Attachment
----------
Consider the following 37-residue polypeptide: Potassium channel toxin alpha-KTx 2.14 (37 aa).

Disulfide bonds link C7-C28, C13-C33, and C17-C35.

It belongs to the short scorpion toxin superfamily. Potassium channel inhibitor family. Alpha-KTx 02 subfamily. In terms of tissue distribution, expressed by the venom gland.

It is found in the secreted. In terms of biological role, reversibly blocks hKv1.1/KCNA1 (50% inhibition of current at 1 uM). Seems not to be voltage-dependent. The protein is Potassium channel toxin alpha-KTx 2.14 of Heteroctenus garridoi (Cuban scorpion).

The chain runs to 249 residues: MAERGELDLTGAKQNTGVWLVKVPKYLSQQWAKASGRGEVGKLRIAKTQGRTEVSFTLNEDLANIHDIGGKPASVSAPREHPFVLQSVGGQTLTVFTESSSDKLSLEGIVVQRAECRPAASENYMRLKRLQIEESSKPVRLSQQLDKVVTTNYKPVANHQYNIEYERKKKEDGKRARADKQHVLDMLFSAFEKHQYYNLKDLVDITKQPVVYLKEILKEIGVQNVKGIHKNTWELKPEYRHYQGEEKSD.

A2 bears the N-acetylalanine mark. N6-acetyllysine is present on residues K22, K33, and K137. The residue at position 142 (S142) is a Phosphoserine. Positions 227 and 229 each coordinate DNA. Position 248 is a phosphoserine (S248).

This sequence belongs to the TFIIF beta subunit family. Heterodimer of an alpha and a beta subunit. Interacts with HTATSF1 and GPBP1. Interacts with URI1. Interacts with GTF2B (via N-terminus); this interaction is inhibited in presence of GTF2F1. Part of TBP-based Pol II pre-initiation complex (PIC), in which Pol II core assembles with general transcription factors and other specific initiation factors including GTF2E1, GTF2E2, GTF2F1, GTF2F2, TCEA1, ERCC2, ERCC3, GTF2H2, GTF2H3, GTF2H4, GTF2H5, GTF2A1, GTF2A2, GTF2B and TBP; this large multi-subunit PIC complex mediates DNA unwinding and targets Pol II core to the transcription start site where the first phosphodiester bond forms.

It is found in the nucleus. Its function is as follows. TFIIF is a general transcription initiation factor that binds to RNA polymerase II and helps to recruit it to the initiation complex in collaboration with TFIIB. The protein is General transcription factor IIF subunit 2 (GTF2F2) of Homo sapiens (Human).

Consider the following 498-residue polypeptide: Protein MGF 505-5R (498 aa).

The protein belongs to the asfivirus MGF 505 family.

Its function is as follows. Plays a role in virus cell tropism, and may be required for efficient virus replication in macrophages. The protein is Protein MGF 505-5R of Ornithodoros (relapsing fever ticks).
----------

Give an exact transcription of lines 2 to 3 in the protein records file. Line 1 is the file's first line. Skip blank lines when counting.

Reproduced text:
Disulfide bonds link C7-C28, C13-C33, and C17-C35.

It belongs to the short scorpion toxin superfamily. Potassium channel inhibitor family. Alpha-KTx 02 subfamily. In terms of tissue distribution, expressed by the venom gland.